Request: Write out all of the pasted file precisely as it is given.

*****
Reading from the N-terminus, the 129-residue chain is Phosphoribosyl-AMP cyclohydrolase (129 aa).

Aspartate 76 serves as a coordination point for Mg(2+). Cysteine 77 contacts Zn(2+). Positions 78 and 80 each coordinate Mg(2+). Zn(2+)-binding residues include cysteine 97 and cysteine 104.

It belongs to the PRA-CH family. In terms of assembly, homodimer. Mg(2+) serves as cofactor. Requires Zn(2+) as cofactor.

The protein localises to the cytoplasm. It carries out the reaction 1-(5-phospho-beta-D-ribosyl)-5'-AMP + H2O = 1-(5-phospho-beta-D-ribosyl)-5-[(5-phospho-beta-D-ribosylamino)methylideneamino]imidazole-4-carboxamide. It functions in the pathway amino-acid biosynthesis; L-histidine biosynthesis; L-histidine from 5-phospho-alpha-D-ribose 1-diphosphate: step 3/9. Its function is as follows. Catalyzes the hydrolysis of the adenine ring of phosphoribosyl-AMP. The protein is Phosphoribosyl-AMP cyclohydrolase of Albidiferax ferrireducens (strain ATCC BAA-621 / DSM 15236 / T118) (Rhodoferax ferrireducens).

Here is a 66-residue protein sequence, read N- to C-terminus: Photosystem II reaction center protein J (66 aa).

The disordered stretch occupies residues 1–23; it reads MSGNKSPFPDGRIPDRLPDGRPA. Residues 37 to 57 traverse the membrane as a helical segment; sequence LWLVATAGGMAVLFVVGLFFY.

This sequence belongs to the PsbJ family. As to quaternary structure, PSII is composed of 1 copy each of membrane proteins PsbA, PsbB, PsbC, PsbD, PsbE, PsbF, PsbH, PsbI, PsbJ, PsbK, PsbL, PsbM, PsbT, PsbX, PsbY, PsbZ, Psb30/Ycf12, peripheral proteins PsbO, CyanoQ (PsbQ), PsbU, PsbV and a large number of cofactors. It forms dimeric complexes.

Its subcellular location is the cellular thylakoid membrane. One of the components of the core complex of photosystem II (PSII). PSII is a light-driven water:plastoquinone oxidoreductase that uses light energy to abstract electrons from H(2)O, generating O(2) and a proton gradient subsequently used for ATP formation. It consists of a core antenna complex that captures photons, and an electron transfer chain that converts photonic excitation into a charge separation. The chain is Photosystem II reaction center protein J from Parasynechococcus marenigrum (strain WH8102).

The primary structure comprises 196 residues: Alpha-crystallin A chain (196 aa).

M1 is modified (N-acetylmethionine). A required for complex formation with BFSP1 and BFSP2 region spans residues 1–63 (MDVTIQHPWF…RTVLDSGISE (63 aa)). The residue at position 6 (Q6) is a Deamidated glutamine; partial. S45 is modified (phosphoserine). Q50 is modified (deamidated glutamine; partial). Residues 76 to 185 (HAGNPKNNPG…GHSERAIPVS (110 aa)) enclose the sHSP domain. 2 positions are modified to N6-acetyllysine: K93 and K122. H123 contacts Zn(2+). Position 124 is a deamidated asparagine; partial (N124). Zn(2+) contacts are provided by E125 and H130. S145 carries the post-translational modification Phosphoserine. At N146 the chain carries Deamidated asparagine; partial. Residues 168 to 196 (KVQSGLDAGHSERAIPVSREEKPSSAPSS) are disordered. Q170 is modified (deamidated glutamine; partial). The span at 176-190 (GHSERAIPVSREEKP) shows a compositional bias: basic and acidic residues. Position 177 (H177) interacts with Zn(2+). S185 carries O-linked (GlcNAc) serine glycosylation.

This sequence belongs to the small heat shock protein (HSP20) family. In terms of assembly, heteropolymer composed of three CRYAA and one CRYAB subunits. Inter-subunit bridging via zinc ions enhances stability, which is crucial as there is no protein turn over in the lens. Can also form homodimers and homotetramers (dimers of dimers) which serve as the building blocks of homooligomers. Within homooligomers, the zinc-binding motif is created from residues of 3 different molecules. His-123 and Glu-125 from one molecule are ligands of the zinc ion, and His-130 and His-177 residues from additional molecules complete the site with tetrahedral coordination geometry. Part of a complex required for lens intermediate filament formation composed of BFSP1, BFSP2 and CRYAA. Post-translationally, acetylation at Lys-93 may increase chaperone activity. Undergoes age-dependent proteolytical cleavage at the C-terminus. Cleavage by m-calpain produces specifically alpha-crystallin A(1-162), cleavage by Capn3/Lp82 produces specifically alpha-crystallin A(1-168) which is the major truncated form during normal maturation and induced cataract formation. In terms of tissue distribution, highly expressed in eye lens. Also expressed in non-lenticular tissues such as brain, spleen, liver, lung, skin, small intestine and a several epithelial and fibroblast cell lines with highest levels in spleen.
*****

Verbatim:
Reading from the N-terminus, the 129-residue chain is Phosphoribosyl-AMP cyclohydrolase (129 aa).

Aspartate 76 serves as a coordination point for Mg(2+). Cysteine 77 contacts Zn(2+). Positions 78 and 80 each coordinate Mg(2+). Zn(2+)-binding residues include cysteine 97 and cysteine 104.

It belongs to the PRA-CH family. In terms of assembly, homodimer. Mg(2+) serves as cofactor. Requires Zn(2+) as cofactor.

The protein localises to the cytoplasm. It carries out the reaction 1-(5-phospho-beta-D-ribosyl)-5'-AMP + H2O = 1-(5-phospho-beta-D-ribosyl)-5-[(5-phospho-beta-D-ribosylamino)methylideneamino]imidazole-4-carboxamide. It functions in the pathway amino-acid biosynthesis; L-histidine biosynthesis; L-histidine from 5-phospho-alpha-D-ribose 1-diphosphate: step 3/9. Its function is as follows. Catalyzes the hydrolysis of the adenine ring of phosphoribosyl-AMP. The protein is Phosphoribosyl-AMP cyclohydrolase of Albidiferax ferrireducens (strain ATCC BAA-621 / DSM 15236 / T118) (Rhodoferax ferrireducens).

Here is a 66-residue protein sequence, read N- to C-terminus: Photosystem II reaction center protein J (66 aa).

The disordered stretch occupies residues 1–23; it reads MSGNKSPFPDGRIPDRLPDGRPA. Residues 37 to 57 traverse the membrane as a helical segment; sequence LWLVATAGGMAVLFVVGLFFY.

This sequence belongs to the PsbJ family. As to quaternary structure, PSII is composed of 1 copy each of membrane proteins PsbA, PsbB, PsbC, PsbD, PsbE, PsbF, PsbH, PsbI, PsbJ, PsbK, PsbL, PsbM, PsbT, PsbX, PsbY, PsbZ, Psb30/Ycf12, peripheral proteins PsbO, CyanoQ (PsbQ), PsbU, PsbV and a large number of cofactors. It forms dimeric complexes.

Its subcellular location is the cellular thylakoid membrane. One of the components of the core complex of photosystem II (PSII). PSII is a light-driven water:plastoquinone oxidoreductase that uses light energy to abstract electrons from H(2)O, generating O(2) and a proton gradient subsequently used for ATP formation. It consists of a core antenna complex that captures photons, and an electron transfer chain that converts photonic excitation into a charge separation. The chain is Photosystem II reaction center protein J from Parasynechococcus marenigrum (strain WH8102).

The primary structure comprises 196 residues: Alpha-crystallin A chain (196 aa).

M1 is modified (N-acetylmethionine). A required for complex formation with BFSP1 and BFSP2 region spans residues 1–63 (MDVTIQHPWF…RTVLDSGISE (63 aa)). The residue at position 6 (Q6) is a Deamidated glutamine; partial. S45 is modified (phosphoserine). Q50 is modified (deamidated glutamine; partial). Residues 76 to 185 (HAGNPKNNPG…GHSERAIPVS (110 aa)) enclose the sHSP domain. 2 positions are modified to N6-acetyllysine: K93 and K122. H123 contacts Zn(2+). Position 124 is a deamidated asparagine; partial (N124). Zn(2+) contacts are provided by E125 and H130. S145 carries the post-translational modification Phosphoserine. At N146 the chain carries Deamidated asparagine; partial. Residues 168 to 196 (KVQSGLDAGHSERAIPVSREEKPSSAPSS) are disordered. Q170 is modified (deamidated glutamine; partial). The span at 176-190 (GHSERAIPVSREEKP) shows a compositional bias: basic and acidic residues. Position 177 (H177) interacts with Zn(2+). S185 carries O-linked (GlcNAc) serine glycosylation.

This sequence belongs to the small heat shock protein (HSP20) family. In terms of assembly, heteropolymer composed of three CRYAA and one CRYAB subunits. Inter-subunit bridging via zinc ions enhances stability, which is crucial as there is no protein turn over in the lens. Can also form homodimers and homotetramers (dimers of dimers) which serve as the building blocks of homooligomers. Within homooligomers, the zinc-binding motif is created from residues of 3 different molecules. His-123 and Glu-125 from one molecule are ligands of the zinc ion, and His-130 and His-177 residues from additional molecules complete the site with tetrahedral coordination geometry. Part of a complex required for lens intermediate filament formation composed of BFSP1, BFSP2 and CRYAA. Post-translationally, acetylation at Lys-93 may increase chaperone activity. Undergoes age-dependent proteolytical cleavage at the C-terminus. Cleavage by m-calpain produces specifically alpha-crystallin A(1-162), cleavage by Capn3/Lp82 produces specifically alpha-crystallin A(1-168) which is the major truncated form during normal maturation and induced cataract formation. In terms of tissue distribution, highly expressed in eye lens. Also expressed in non-lenticular tissues such as brain, spleen, liver, lung, skin, small intestine and a several epithelial and fibroblast cell lines with highest levels in spleen.